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Complainant Name:
A man

Clauses Noted: 1, 3

Publication: Farnham Herald

Complaint:

A man complained to the Press Complaints Commission that an article headlined "Assaulted after night out", published in the Farnham Herald on 15 June 2012, was inaccurate and intruded into his private life in breach of Clause 1 (Accuracy) and Clause 3 (Privacy) of the Editors' Code of Practice.

The complaint was not upheld.

The article reported that the complainant and two other individuals had been assaulted following a night out. It was accompanied by a photograph of the complainant's injured face. The complainant said police had assured him that he would not be identified as the victim of the assault, and that they had not released his identity; however, the newspaper had identified him and published a photograph that showed his heavily bandaged face, taken from his Facebook page, without his consent. He was concerned for his safety.

The report included claims that the complainant "almost had his nose ‘bitten off'" and suggested that prior to the assault the complainant's group "became embroiled in a fight with two other men". The complainant acknowledged that he had received a cut on his nose from a bite but said the claim it had been nearly "bitten off" was an exaggeration. He denied that there had been any "fight"; the attack had been unprovoked. The complainant was concerned that the newspaper had based the story on comments published on Facebook and had taken no steps to verify the information with him.

The newspaper said one of its reporters, who had a mutual acquaintance with the complainant, had seen a comment - posted by this shared Facebook friend - identifying the complainant as the victim of the attack. The reporter had then accessed the complainant's Facebook page, which had no privacy settings, where the complainant had posted the photograph and had identified himself as the victim of an attack. The reporter had made inquiries with the police. Police had not confirmed the complainant's identity but had confirmed the incident and provided information about the injuries suffered by the victims, including the complainant, although a comment on the Facebook posting was the source of its claim that the complainant's nose had been nearly "bitten off". Police were also the source of the disputed reference to a "fight". The reporter had sent a message to the complainant, via Facebook, asking for his comments, but had received no reply. It had removed the article from its website after learning of the complainant's concerns, but denied any breach of the Code.

The complainant said that he had wrongly believed that privacy settings were in place on his Facebook profile. He had never received the message from the reporter.

Decision:
Not Upheld

Adjudication:

Under the terms of Clause 3 (Privacy), everyone is entitled to respect for his or her private and family life, home, health and correspondence, and editors must justify intrusions into any individual's private life without consent; account will be taken of the complainant's own public disclosures of information.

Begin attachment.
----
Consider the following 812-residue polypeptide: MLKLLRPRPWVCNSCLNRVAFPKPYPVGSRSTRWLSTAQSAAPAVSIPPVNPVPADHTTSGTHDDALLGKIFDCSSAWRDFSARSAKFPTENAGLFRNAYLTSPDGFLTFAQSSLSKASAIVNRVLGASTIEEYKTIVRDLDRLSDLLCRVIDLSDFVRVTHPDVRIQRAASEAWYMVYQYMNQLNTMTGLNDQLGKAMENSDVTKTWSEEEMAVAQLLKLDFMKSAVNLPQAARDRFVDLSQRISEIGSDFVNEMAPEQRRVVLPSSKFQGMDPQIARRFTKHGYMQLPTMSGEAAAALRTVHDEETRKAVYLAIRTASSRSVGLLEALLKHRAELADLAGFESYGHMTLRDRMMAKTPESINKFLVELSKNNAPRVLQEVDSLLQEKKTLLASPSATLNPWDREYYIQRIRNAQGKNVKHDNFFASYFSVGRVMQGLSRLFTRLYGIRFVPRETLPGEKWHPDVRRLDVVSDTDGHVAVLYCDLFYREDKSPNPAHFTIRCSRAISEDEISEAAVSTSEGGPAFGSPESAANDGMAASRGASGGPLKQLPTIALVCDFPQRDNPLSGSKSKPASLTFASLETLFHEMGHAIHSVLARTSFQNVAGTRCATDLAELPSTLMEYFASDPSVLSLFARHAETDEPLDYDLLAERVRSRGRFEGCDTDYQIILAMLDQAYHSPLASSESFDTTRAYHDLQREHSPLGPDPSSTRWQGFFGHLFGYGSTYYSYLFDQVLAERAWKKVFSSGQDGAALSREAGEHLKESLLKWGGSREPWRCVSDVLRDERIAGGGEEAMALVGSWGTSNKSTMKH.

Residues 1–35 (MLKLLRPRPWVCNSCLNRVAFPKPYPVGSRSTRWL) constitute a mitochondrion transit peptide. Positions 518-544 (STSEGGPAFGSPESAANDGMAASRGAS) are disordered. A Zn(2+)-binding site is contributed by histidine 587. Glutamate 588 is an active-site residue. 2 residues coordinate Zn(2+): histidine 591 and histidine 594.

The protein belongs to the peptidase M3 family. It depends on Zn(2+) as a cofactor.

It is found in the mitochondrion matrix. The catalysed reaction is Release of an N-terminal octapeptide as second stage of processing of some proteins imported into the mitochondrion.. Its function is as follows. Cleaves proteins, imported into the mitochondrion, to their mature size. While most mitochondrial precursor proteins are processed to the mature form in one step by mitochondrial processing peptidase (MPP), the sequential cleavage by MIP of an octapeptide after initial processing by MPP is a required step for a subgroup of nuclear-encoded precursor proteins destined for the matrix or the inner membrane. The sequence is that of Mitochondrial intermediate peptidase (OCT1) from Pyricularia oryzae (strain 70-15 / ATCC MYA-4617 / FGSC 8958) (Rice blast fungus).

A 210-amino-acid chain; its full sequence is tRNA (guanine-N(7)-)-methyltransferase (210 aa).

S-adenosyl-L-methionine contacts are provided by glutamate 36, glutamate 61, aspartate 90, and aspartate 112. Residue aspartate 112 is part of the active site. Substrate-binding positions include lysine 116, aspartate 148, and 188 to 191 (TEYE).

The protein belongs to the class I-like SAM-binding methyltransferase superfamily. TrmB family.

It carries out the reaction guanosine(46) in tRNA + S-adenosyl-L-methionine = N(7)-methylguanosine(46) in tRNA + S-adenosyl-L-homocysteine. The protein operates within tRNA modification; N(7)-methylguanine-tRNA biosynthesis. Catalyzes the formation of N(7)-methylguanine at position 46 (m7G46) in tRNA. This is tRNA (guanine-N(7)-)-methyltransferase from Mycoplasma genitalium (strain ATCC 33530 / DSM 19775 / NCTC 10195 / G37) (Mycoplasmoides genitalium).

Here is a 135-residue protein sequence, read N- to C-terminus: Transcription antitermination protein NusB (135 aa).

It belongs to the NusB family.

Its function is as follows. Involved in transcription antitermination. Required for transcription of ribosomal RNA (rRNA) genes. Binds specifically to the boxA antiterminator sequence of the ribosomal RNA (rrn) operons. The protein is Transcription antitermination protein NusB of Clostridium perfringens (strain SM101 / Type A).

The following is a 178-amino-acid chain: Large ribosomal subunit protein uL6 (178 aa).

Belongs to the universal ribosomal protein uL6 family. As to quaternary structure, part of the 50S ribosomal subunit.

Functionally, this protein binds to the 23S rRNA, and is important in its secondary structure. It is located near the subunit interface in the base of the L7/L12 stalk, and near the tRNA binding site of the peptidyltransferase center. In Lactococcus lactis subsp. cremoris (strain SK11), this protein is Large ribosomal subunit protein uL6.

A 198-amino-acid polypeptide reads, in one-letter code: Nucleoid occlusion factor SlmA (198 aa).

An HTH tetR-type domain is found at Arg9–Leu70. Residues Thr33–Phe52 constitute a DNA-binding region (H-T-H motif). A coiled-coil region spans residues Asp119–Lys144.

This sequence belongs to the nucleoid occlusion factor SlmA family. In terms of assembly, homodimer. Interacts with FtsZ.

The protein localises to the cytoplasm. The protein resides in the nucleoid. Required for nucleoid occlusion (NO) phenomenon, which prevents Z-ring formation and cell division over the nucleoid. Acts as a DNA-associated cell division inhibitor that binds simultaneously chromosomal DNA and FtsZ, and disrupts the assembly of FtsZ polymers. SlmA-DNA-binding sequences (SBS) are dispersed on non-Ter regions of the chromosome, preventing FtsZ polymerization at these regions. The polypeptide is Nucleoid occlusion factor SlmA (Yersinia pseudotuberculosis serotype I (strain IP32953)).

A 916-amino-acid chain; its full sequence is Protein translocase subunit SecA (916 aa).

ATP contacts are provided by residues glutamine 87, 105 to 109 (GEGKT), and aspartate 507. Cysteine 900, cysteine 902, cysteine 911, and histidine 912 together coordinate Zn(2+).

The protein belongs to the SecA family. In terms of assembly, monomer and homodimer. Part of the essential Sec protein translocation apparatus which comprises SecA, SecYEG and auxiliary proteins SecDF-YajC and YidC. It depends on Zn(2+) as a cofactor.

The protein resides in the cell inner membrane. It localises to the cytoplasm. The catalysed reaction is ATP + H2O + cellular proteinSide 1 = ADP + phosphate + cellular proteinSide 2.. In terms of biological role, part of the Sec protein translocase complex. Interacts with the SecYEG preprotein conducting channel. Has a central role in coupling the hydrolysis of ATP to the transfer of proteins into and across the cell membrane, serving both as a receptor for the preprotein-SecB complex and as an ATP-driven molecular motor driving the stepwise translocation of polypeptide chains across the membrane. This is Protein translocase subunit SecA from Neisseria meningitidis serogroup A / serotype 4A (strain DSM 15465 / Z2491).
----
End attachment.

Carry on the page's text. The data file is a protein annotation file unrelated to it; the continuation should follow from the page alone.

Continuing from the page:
The material under complaint had been published by the complainant on his Facebook page in the mistaken belief that it was protected with privacy settings. The Commission acknowledged the complainant's concern that the information had been published more widely than he had intended, particularly in light of the assurances he had received from police. Nonetheless, it had to have regard for the fact that he had - albeit unwittingly - alerted the newspaper to the attack by posting information about it along with a photograph of his injuries. In the view of the Commission, such an incident was a matter of legitimate local concern. The article was a straightforward report of a newsworthy incident, which had been substantially corroborated by information provided by police. No gratuitous information about the complainant's private life had been included, and the photograph had been used to illustrate the extent of the injuries he had suffered; it had not been taken out of context. The Commission welcomed the newspaper's removal of the article from its website in light of the complainant's distress, but it found no breach of Clause 3.

The complainant's remaining concerns related to accuracy. Clause 1 (Accuracy) sets out that the press must take care not to publish inaccurate or misleading information, and must correct a significant inaccuracy or misleading statement promptly and with due prominence.

The newspaper had accepted that the allegation that the complainant's nose had nearly been bitten off had come from a comment on Facebook made by one of the complainant's friends. It had, however, obtained confirmation from police that his injuries had included "a severe bite wound to the nose" and had evidently taken steps to contact the complainant for his comment. While the Commission expressed significant concern about the unattributed use of the claim from Facebook, on balance it did not establish a breach of Clause 1 on this point.

The complainant was also concerned about the reference to his group being "embroiled in a fight" with his attackers. The newspaper said that this information had come from police. The Commission acknowledged the complainant's position that the phrase was potentially misleading, but it considered this issue in the full context: the article referred to the incident as a "vicious assault"; detailed the complainant and another man's injuries; and reported that two men had been arrested. It concluded that readers would not have been significantly misled on this point. There was no breach of Clause 1.

Relevant rulings

Mullan, Weir & Campbell v Scottish Sunday Express (2009)

Date Published:
27/11/2012



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